The death of a 13-year-old girl last week in southern Oregon’s Jackson County should prompt a broader discussion about how we keep children safe as they wait for school buses, especially in rural areas.
As detailed by The Oregonian, the girl was waiting for the school bus at the end of her family’s driveway “on a rural Jackson County road… when she was struck by a passing vehicle, something attached to it or the vehicle’s load.” A search is on for the driver, whom police say may not have even been aware of having struck the child. The fact that so many questions remain unanswered about how the girl was hit, and even at a more basic level what hit her, indicates that law enforcement and school officials still have much work to do. But those essential tasks should not cause police, school officials and the wider community to miss addressing another critical question raised by this child’s death: was standing at the end of her driveway a safe and well-thought-out way for her to be waiting for a ride to school?
In an era of near-constant educational cutbacks we should start by asking whether it was really necessary to have a lone girl standing where her family’s driveway met the road? Was this the only way for the bus to pick her up, or was it just the most efficient way to plan the bus driver’s route? When those bus routes were planned how much thought was given to student safety? As winter approaches and the days continue to get shorter this is a particularly pressing question. According to The Oregonian last week’s fatal accident took place before 7:30 am (the time at which the child’s body was discovered by a passer-by). Over the next four months it will not be unusual for children to be waiting for their school buses in the dark or in half-light and for them to be walking home from their bus stops in the afternoon dusk. Such considerations need to be at the forefront of route planning, and cannot merely be an afterthought.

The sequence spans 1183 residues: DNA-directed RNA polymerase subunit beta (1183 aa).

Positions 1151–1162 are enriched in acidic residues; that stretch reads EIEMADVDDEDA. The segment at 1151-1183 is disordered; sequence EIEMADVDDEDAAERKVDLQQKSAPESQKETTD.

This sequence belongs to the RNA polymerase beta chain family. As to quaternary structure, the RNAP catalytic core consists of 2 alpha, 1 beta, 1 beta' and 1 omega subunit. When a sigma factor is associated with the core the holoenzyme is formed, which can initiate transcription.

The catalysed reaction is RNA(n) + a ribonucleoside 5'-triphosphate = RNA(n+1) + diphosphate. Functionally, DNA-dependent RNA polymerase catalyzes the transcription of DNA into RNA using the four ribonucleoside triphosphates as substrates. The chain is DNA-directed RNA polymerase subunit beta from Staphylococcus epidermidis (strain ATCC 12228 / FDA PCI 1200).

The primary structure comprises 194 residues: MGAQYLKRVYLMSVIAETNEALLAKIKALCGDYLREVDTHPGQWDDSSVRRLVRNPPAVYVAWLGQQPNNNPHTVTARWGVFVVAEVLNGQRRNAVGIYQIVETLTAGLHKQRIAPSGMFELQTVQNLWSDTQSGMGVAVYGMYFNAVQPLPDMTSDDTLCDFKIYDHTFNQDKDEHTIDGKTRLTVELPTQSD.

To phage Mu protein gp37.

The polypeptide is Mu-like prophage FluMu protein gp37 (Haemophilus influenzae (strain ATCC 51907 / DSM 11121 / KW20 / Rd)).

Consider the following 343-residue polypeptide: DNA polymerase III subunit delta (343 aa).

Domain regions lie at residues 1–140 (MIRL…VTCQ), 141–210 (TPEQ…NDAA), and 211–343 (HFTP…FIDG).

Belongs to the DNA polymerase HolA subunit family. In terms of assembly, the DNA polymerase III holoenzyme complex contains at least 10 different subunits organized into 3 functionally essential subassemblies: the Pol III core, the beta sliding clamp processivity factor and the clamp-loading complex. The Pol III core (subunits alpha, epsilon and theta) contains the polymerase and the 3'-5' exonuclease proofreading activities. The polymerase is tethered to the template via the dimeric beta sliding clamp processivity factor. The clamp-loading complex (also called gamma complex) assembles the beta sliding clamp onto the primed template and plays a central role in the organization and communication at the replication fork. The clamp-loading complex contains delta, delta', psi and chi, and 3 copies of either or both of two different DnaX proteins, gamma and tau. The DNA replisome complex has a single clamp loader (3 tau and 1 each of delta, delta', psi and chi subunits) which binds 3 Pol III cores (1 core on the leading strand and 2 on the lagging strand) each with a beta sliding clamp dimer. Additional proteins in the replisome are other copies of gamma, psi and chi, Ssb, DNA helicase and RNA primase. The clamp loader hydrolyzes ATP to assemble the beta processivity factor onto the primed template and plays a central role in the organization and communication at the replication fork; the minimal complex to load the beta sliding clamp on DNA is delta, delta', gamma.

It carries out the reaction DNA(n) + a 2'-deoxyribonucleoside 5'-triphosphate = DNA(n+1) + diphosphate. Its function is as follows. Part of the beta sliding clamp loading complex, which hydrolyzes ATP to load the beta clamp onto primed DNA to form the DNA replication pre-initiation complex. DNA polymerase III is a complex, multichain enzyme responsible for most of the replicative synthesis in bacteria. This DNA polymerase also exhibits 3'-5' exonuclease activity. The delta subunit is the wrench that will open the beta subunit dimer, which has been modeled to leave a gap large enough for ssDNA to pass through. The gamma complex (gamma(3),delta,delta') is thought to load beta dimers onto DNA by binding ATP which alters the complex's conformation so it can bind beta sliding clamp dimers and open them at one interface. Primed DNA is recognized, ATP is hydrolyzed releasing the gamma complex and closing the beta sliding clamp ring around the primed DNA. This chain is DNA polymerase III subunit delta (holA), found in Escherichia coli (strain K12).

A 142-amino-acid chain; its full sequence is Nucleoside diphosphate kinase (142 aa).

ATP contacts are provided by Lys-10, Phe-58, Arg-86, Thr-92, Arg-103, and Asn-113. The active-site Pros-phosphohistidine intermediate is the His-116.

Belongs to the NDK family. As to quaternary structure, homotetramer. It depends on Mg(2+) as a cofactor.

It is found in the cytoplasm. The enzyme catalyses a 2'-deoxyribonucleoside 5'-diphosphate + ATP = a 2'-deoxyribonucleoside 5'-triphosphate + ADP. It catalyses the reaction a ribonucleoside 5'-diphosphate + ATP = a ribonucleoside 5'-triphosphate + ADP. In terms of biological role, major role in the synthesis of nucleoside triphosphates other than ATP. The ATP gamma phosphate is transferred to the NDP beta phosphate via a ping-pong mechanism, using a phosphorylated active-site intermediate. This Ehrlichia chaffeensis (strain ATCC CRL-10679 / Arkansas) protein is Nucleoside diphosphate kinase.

School authorities need to demonstrate that they are thinking about issues such as the presence of sidewalks, the nature of the lighting, location of bus shelters and, at the most basic level of all, whether children will need to cross the street and, if so, how that will work. It might seem that these questions are so basic that we can naturally assume they are being asked. Last week’s tragedy in Southern Oregon calls that assumption into question.
As a Portland child injury lawyer I spend time every day thinking about these and other child-safety issues. It is important that all of us hold school officials accountable for the decisions they make in planning transportation schedules and routes. Our children’s safety begins as they wait for the bus each morning, and it is essential that school officials view their own responsibilities as beginning at that point – not only when the children enter the school building itself.
ORS 811.140: Reckless Driving
ORS 30.030: Action for Wrongful Death